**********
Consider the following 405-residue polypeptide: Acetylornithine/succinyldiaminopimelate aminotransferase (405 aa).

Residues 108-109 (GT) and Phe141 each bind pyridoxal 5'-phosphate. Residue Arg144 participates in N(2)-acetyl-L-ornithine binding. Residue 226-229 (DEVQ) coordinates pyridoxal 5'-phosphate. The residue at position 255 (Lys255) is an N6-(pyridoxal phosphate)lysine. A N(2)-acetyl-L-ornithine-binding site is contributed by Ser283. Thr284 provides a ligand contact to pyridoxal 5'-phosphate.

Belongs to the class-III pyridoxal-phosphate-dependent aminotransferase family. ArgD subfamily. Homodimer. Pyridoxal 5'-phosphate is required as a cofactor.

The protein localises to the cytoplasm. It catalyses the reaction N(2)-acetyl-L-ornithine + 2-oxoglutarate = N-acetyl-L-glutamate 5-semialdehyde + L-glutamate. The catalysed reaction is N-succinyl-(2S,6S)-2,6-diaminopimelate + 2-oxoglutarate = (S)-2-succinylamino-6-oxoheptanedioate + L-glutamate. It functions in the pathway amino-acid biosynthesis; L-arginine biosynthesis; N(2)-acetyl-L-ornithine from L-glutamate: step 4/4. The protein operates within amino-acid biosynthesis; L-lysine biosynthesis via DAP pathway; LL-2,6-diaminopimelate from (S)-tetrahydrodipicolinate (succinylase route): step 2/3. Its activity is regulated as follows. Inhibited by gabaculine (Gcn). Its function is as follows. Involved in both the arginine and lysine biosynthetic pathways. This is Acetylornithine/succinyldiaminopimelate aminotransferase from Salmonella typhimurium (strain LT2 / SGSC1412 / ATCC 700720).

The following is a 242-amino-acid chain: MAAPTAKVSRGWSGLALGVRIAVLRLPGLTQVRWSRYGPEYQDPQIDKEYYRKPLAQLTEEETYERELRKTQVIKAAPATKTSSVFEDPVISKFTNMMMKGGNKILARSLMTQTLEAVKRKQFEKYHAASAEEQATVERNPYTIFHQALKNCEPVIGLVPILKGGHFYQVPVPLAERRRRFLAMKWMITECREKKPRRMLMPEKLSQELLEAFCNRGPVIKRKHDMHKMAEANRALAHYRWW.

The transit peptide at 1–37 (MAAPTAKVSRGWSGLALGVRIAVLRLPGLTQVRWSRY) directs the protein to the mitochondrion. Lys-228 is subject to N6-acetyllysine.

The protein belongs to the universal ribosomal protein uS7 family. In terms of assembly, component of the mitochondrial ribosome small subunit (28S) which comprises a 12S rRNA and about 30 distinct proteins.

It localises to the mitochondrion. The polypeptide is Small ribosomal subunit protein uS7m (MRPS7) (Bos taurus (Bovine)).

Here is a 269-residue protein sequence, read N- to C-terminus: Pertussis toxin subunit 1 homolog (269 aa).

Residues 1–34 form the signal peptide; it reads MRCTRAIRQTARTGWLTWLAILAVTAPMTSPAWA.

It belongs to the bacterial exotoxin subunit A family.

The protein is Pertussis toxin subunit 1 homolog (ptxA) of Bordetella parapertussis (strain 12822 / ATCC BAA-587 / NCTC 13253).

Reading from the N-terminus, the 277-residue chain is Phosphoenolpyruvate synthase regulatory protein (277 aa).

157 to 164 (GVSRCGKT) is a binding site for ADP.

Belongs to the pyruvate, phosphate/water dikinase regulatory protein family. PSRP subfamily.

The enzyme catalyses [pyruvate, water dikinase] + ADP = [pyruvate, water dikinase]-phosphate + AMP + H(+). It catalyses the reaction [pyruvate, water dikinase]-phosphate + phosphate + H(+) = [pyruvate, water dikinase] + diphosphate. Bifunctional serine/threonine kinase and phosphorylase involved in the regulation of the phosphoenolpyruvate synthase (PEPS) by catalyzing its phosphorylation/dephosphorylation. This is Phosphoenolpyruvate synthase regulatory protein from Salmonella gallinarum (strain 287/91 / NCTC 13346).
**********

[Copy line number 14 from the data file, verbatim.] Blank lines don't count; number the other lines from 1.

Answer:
157 to 164 (GVSRCGKT) is a binding site for ADP.